Why is GOP's Karl Rove warning Democrats might keep Senate?
Republican strategist Rove notes that, to this point, Democrats have outraised and outspent Republicans on Senate races. Could money outweigh President Obama's poor approval ratings and greater enthusiasm among GOP voters?
Washington — GOP bigwig Karl Rove says that it is still possible Republicans won’t win a Senate majority in the fall midterm elections.
Yes, that Karl Rove – the chief strategist for George W. Bush’s 2000 presidential campaign, top fundraiser for the right-leaning American Crossroads super PAC, the guy who argued on air when Fox News awarded Ohio to President Obama on election night 2012. In other words, a staunch figure in the party.
Mr. Rove’s got a piece in the Wall Street Journal today titled “Why a GOP Senate Majority Is Still in Doubt.” It argues that the Democrats might still maintain control of the chamber after November despite their disadvantages, which include President Obama’s poor approval ratings, some lackluster performances by Democratic candidates, and greater enthusiasm amongst Republican voters.
Why? In a word, money. Rove notes that to this point Democrats have outraised and outspent Republicans on Senate races, by some measures. Democratic candidates have spent $24 million more on TV ads than their GOP opponents, Rove writes.
“Republican candidates and groups must step up if they are to substantially reduce that gap,” writes Rove.
Is this just someone who benefits from fundraising saying that lack of fundraising is a problem? After all, to a hammer, every problem is a nail that’s sticking out and needs hammering down. Or something like that.
Maybe. But on the other hand, Rove is a smart guy, and he’s not the only one pointing to a GOP cash shortfall to explain the surprisingly close midterm Senate contest.
Nate Silver, the data whiz behind the new 538 data journalism site, said this week that Democrats have more cash than the GOP in key Senate races. That’s a possible reason why some election forecasts show the battle for the chamber to be a toss-up, according to Silver.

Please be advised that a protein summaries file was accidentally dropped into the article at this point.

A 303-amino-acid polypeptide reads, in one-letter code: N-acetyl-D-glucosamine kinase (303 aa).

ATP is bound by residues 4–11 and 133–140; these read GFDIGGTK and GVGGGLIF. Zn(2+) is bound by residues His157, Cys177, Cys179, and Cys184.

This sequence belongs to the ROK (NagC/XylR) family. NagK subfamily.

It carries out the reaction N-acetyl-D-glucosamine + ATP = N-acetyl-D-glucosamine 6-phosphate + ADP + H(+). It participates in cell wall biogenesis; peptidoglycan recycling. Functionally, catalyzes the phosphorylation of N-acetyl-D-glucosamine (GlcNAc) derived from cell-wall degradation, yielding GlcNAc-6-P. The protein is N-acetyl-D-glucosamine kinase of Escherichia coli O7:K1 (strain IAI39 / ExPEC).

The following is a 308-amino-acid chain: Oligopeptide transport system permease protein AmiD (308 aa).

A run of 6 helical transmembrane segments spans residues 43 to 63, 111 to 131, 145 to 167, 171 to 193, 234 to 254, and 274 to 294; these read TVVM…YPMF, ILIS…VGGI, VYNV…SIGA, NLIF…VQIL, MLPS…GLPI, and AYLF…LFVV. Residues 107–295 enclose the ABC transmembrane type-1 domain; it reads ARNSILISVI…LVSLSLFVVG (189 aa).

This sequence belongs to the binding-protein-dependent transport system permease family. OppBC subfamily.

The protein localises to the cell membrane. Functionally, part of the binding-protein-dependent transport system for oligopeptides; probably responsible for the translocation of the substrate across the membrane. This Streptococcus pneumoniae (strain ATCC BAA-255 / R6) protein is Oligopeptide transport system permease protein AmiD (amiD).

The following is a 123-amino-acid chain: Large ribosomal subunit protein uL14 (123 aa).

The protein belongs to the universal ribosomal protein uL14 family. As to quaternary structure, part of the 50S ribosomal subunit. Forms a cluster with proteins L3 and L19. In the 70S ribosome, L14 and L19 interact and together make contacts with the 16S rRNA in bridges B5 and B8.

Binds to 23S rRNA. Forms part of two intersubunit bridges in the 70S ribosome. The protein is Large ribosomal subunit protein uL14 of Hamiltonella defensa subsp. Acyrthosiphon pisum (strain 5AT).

And campaign ads do matter – particularly when a candidate can outspend their opponent, and time is short until Election Day, so the effect doesn’t wear off.
So maybe Rove’s right. He also emphasizes that Republican candidates have to campaign as a block to the ambitions of the unpopular President Obama. But his warning might be late. That’s not because there’s too little time for Republicans to catch up. It’s because they already are – or already might be, rather, if polls and forecasts are any guide.
A bad day of surveys for Senate Democratic candidates is causing election forecasting models to drift back toward Republicans. The New York Times Upshot forecasting model now gives the GOP a 57 percent chance of winning a Senate majority, a seven-point gain. The Daily Kos model stands a 54 percent chance of a Republican takeover, a nine-point gain.
Behind this move are polls showing Republican candidates making strides in the key purple states of Iowa, Colorado, and Louisiana, explains Andrew Prokup at Vox.
These “new polls should be taken as provisional. But they do not cut against the growing sense that the purple states were moving in the Democrats’ direction – and they show just how close the Senate battle remains,” writes Mr. Prokup today.